McCain: We need a select committee to get to the bottom of Benghazi

Share on Nextdoor

Last week the FBI posted photographs of three people who were on the grounds of the diplomatic mission in Benghazi, prompting questions of why just now the bureau was releasing those pictures?

That prompted John McCain (who it sometimes appears is constitutionally required to appear on a Sunday show at least once every other week) to tell Fox's Chris Wallace that this is another reason why there should be a special select committee investigate the Libyan killings, a la Iran-Contra.

"We need a select committee to get to the bottom of all of this," McCain said."Whether it will happen or not, I don't know. But isn't it incredible all this time later there's all of these unanswered questions?"

Earlier on the program, two members of Issa's committee, Utah Republican Jason Chaffetz and Massachusetts' Stephen Lynch, went head-to-head about the issue as if it were late September instead of Cinco De Mayo.

Chaffetz said that there were people on the ground in Libya last September 11 who want to testify before the House that have been intimidated by the State Department.

"We're the other branch of government. Their supposed to be able to come to Congress and be able to share this type of information. This has not happened because this administration is suppressed," Chaffetz said, adding "there are people. More than one. That have felt intimidation from the State Department. They can't even go through the process of getting an attorney to represent them with the degree of classified information they have."

Stephen Lynch said there had not been a request for documents to the State Department.

Lynch also mentioned what other Democrats have about the issue overall - that there has been a report produced to assess what happened in Benghazi.

That Accountability Review Board report was released last December. It reported:

Systemic failures and leadership and management deficiencies at senior levels within two bureaus of the State Department (the "Department") resulted in a Special Mission security posture that was inadequate for Benghazi and grossly inadequate to deal with the attack that took place.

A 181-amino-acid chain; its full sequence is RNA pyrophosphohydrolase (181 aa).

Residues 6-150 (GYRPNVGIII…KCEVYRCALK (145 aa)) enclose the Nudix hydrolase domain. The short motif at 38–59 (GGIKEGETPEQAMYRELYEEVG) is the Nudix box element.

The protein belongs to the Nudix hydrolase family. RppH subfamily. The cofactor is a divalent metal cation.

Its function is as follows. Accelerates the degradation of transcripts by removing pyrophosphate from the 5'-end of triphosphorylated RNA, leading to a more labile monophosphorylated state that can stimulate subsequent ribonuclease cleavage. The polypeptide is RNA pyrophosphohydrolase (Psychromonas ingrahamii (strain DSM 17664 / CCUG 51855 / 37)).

It later went on to say:

Overall, the number of Bureau of Diplomatic Security (DS) security staff in Benghazi on the day of the attack and in the months and weeks leading up to it was inadequate, despite repeated requests from Special Mission Benghazi and Embassy Tripoli for additional staffing.

A favorite conservative line of attack on the Obama administration is the now infamous series of television interviews that UN Ambassador Susan Rice did on Fox and the four other Sunday morning shows five days after Ambassador Stevens death, in which she said the violence was a result of anger at a YouTube video that insulted the Islamic religion.

That proved fateful for Rice, who was pilloried by conservatives and targeted after the president's re-election when rumors had her moving to become Obama's choice for Secretary of State for his second term. In December she came forward to take herself out of that competition, penning an op-ed where she defended her comments as the intelligence community's "best current assessment" of the attack available and unclassified at that time.

"It would have been irresponsible for me to substitute any personal judgment for our government's and wrong to reveal classified material," Rice wrote. "I made clear in each interview that the information I was providing was preliminary and that ongoing investigations would give us definitive answers."

On CBS' Face The Nation, host Bob Schieffer quoted comments made by State Department official Greg Hicks to Darrell Issa's committee. Among the comments from Hicks posted was that he was embarrassed after Rice gave her explanation for the Benghazi attacks on network and cable television.

On Fox, Congressman Lynch said he didn't have really couldn't account for what happened with those infamous talking points. "They certainly weren't accurate," he told Fox's Wallace. "There were no protests outside the Benghazi compound there. This was a deliberate and strategic attack on the consulate there."

Thought the controversy over Benghazi was over? Not by a long shot.

Over the weekend the chairman of the House Oversight and Government Reform Committee, California Republican Darrell Issa, announced that three State Department officials will testify before his committee this week (May 8).

Issa and many Republicans say that the American public still doesn't have the full story about what happened last September 11, when the U.S. Ambassador to Libya, Christopher Stevens, and three other Americans were killed in the first such attack in 34 years.

Scroll to read more News Feature articles


Join Creative Loafing Tampa Bay Newsletters

Subscribe now to get the latest news delivered right to your inbox.